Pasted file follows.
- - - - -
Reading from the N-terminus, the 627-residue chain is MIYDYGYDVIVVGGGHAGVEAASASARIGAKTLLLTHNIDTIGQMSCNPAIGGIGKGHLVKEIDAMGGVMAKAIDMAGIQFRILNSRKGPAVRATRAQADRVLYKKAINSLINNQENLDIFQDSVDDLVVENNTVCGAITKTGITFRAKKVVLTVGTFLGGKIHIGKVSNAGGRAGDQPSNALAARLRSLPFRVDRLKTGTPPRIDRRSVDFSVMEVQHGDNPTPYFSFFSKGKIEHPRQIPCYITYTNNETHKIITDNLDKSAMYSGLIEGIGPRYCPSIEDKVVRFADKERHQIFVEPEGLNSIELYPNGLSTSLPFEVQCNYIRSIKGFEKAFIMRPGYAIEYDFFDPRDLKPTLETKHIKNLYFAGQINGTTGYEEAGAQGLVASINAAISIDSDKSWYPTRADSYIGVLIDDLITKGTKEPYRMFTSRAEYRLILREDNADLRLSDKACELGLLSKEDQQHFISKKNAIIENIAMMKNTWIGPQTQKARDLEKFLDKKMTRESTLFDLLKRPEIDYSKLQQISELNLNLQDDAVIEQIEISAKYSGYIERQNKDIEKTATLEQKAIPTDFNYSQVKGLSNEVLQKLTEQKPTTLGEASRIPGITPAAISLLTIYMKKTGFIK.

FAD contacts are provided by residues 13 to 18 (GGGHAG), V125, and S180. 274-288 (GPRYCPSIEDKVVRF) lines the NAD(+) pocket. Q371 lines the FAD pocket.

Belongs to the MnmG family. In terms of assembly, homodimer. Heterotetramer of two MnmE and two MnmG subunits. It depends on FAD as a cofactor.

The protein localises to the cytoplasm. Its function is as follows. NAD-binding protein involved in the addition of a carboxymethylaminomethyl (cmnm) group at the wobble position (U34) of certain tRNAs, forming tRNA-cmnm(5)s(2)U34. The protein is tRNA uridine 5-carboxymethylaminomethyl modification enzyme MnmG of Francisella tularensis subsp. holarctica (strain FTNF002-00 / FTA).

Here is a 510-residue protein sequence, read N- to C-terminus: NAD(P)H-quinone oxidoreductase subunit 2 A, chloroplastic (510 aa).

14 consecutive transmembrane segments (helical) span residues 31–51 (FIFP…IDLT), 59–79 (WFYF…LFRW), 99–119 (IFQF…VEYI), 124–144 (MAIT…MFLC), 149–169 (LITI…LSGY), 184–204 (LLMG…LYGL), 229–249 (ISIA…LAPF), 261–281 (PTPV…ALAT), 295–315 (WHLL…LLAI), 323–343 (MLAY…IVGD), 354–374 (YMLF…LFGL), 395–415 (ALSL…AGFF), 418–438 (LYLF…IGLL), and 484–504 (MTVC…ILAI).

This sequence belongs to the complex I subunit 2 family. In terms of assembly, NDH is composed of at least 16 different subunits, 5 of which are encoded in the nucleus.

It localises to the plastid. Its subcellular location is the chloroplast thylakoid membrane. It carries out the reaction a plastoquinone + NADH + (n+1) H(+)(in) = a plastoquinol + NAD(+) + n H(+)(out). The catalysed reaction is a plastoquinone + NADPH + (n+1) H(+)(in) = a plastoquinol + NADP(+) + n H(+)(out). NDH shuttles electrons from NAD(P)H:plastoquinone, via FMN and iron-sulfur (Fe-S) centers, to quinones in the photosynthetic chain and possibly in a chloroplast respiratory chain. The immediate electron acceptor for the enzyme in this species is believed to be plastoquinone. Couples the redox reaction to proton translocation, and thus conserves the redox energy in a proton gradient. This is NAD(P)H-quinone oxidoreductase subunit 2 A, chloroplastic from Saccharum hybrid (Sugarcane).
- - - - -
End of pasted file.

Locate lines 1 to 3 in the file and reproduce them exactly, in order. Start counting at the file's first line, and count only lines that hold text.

Reading from the N-terminus, the 627-residue chain is MIYDYGYDVIVVGGGHAGVEAASASARIGAKTLLLTHNIDTIGQMSCNPAIGGIGKGHLVKEIDAMGGVMAKAIDMAGIQFRILNSRKGPAVRATRAQADRVLYKKAINSLINNQENLDIFQDSVDDLVVENNTVCGAITKTGITFRAKKVVLTVGTFLGGKIHIGKVSNAGGRAGDQPSNALAARLRSLPFRVDRLKTGTPPRIDRRSVDFSVMEVQHGDNPTPYFSFFSKGKIEHPRQIPCYITYTNNETHKIITDNLDKSAMYSGLIEGIGPRYCPSIEDKVVRFADKERHQIFVEPEGLNSIELYPNGLSTSLPFEVQCNYIRSIKGFEKAFIMRPGYAIEYDFFDPRDLKPTLETKHIKNLYFAGQINGTTGYEEAGAQGLVASINAAISIDSDKSWYPTRADSYIGVLIDDLITKGTKEPYRMFTSRAEYRLILREDNADLRLSDKACELGLLSKEDQQHFISKKNAIIENIAMMKNTWIGPQTQKARDLEKFLDKKMTRESTLFDLLKRPEIDYSKLQQISELNLNLQDDAVIEQIEISAKYSGYIERQNKDIEKTATLEQKAIPTDFNYSQVKGLSNEVLQKLTEQKPTTLGEASRIPGITPAAISLLTIYMKKTGFIK.

FAD contacts are provided by residues 13 to 18 (GGGHAG), V125, and S180. 274-288 (GPRYCPSIEDKVVRF) lines the NAD(+) pocket. Q371 lines the FAD pocket.

Belongs to the MnmG family. In terms of assembly, homodimer. Heterotetramer of two MnmE and two MnmG subunits. It depends on FAD as a cofactor.